I can’t remember exactly where I read it, but one time an author wrote about how books were like time machines. You open them up, and author (often long since dead) begins speaking inside your head. I think this is a very neat – and accurate – description of what I sometimes feel is going on when I read “the classics.”

Thomas Hardy

Finished reading The Forest of Hands and Teeth by Carrie Ryan

Yes, I’ve now read a “Zombie Book.” I saw an intriguing post on this book on another book blogger’s blog and thought I should give it a try. It’s another YA book, and I found it a quick and easy read. I wondered I would suffer “nightmares” populated by shuffling hordes of the undead after reading it, but that didn’t happen. Suspension of disbelief was almost impossible for this book too. I mean, if one lived in a fenced in compound, with zombies (or, in the parlance of this book, “The Unconsecrated”) constantly trying to claw their way in, I’m sure the constant stress would drive one mad and no “civilization” would be possible.

The book reminded me sometimes of Justin Cronin’s “The Passage” which I read earlier this year. I.e., a small band of survivors struggling on against the outside world, which has ‘turned zombie’ or ‘turned vampire.’ But all of this is just the backdrop for the story of Mary, a member of the village just coming of age and dealing with all the accompanying angst & choices involved. In her case, things are turned upside down by the death of her mother, the appearance of a girl from “outside,” and then the breach of the village’s defense by the hoard of the unconsecrated, forcing Mary and some companions to flee.

I read this book in just a couple of days, and certain passages were high entertainment of the thriller variety, with zombies closing in on our heroes several times allowing them – or most of them – to make narrow escapes. There’s a second book in the ‘series’ that I will likely read. (I’ve already downloaded it so, I guess that makes it even more likely). This book certainly wouldn’t be for everybody, but I enjoyed it for what it was.

Orphan Stories from the Monkey House

It’s been almost a week since the meeting of the Kurt Vonnegut Memorial Library book club (or KVMLBC I’m going to call it from now on), and I’ve never commented on how the meeting went – until now. Once again, there were ten attendees. Nine were repeats from last month, and we had one new attendee to make up for the one person from last month who didn’t show this time. One poor member had read Mother Night by mistake – that’s the book we’re reading for this month (meeting Thursday, November 18th at 11:30 am). He stayed and listened in anyway, though.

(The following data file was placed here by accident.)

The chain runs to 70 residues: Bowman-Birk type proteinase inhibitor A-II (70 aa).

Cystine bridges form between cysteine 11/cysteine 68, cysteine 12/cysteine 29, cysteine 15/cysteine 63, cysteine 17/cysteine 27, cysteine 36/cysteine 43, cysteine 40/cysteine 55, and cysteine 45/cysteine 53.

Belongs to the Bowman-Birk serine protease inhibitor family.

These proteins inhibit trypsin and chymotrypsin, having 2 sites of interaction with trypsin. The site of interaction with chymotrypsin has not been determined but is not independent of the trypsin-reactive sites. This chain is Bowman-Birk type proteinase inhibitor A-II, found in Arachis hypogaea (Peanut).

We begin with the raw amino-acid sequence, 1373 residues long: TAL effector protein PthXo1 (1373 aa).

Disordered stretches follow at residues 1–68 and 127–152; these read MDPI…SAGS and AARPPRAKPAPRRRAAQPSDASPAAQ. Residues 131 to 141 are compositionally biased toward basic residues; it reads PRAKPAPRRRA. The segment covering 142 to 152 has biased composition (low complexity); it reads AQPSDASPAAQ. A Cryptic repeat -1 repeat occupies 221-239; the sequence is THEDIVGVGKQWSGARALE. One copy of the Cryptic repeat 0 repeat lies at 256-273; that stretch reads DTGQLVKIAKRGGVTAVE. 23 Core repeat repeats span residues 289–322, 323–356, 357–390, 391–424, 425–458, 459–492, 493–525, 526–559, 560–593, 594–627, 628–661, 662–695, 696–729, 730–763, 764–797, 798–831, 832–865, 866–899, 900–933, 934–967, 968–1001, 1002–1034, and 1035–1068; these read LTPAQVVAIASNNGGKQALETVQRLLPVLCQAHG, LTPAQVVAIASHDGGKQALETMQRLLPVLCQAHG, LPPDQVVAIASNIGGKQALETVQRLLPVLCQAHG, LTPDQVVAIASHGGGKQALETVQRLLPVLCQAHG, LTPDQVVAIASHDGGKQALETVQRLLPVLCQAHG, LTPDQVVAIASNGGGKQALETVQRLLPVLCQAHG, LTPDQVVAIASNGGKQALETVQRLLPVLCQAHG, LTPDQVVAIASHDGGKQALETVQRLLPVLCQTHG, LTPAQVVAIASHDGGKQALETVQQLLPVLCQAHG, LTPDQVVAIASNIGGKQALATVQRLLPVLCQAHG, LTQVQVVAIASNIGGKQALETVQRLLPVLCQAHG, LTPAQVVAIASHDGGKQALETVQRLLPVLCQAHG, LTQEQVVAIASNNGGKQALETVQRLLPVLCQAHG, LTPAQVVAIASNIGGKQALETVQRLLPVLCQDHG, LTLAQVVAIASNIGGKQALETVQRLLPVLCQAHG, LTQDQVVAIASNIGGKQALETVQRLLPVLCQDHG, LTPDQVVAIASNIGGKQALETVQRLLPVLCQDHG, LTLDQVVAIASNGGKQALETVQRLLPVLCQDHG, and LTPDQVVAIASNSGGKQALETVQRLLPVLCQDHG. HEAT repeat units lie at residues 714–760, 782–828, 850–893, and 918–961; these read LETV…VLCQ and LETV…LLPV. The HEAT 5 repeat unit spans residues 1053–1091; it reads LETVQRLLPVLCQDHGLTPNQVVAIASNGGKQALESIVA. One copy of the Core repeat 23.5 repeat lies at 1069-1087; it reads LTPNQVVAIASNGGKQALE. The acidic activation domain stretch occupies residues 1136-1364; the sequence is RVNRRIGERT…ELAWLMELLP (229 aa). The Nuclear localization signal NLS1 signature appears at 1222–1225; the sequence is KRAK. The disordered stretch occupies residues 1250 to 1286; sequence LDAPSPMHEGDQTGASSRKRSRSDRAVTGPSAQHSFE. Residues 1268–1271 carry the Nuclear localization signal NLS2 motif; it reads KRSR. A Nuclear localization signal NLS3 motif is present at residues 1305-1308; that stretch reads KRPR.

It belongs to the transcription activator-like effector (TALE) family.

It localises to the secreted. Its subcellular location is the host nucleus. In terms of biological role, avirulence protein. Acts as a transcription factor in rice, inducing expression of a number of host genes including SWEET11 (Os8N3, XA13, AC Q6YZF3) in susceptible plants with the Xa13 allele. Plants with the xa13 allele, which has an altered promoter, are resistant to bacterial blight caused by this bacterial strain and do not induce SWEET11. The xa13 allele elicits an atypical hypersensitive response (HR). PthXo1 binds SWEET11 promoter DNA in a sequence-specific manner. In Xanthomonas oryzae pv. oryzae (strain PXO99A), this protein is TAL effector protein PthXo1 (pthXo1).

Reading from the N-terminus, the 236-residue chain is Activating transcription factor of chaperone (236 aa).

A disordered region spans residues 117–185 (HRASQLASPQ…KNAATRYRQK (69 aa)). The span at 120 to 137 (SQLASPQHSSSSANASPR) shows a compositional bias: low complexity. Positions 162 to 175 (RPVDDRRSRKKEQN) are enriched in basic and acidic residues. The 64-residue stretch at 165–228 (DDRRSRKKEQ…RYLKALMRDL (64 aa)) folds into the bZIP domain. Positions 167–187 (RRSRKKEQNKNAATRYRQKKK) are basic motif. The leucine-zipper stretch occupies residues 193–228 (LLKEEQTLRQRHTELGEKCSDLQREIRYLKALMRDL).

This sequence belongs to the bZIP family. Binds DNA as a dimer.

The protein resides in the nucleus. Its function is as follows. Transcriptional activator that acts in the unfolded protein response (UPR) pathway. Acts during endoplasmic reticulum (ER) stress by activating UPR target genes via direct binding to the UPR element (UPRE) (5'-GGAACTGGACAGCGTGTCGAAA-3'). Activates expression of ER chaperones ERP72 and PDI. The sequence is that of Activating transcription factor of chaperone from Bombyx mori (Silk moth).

Of course, it’s hard to talk about 25 different stories in just about an hour of meeting time and, after I left, I began to think “Hmm… let’s see… which ones did we not talk about at all?”. As near as I can tell, we “left out” seven of the stories, which I’m calling The Orphans of the Monkey House.

For a couple of the stories, I didn’t find it particularly surprising. “Where I Live” and “New Dictionary” were not too deep compared to the others, though there was some worthy humor in both. Another that was left out that I didn’t care about was “Adam” – a story about contrasting expectant fathers. There were a couple more that were decent enough stories, but perhaps not worthy of discussion at the expense of the other stories in the book. In that group, I’d put the stories “The Kid Nobody Could Handle” and “Tomorrow and Tomorrow and Tomorrow.” The latter of those two, however, was a tough call. It’s about a future where life expectancy has been drastically extended, and the consequences thereof. This would be considered more typical Vonnegut fare, but it didn’t “make the cut” either.

Now, however, we come to two stories that I really enjoyed but were still orphaned by our group. First, there was “The Foster Portfolio.” This was a tale that dealt with a kind of financial advisor and his newest client who, on the surface at least, seemed rather poor and “a waste of effort” for the advisor. This turns out not to be the case at all, however, as the man (Foster) is so much more than meets the eye. I really enjoyed how, as the reader, I was introduced to the multiple layers of this character. Sadly, though, this story didn’t make the cut either.

The last “orphan” was one of my favorite stories in the book, “Deer in the Works” (which I’ve already blogged about in an earlier post). I don’t know why we didn’t get to this one. It may have just been a victim of the number of stories there were to cover. I certainly hope it’s not due to a perceived lack of merit by my fellow members.

For my part, I always seem to pick a few stories out of any collection to designate as “favorites” or at least standing out among the rest. If I pick up any short story anthology from my bookshelf at home and look at the table of contents, there will always be few stories marked with an asterisk (sometimes two!) which I know are worthy of reading again.

Have you read Welcome to the Monkey House? Which were your favorites? If any of my fellow KVMLBC members are reading this, how did you feel about which stories were discussed and which were not?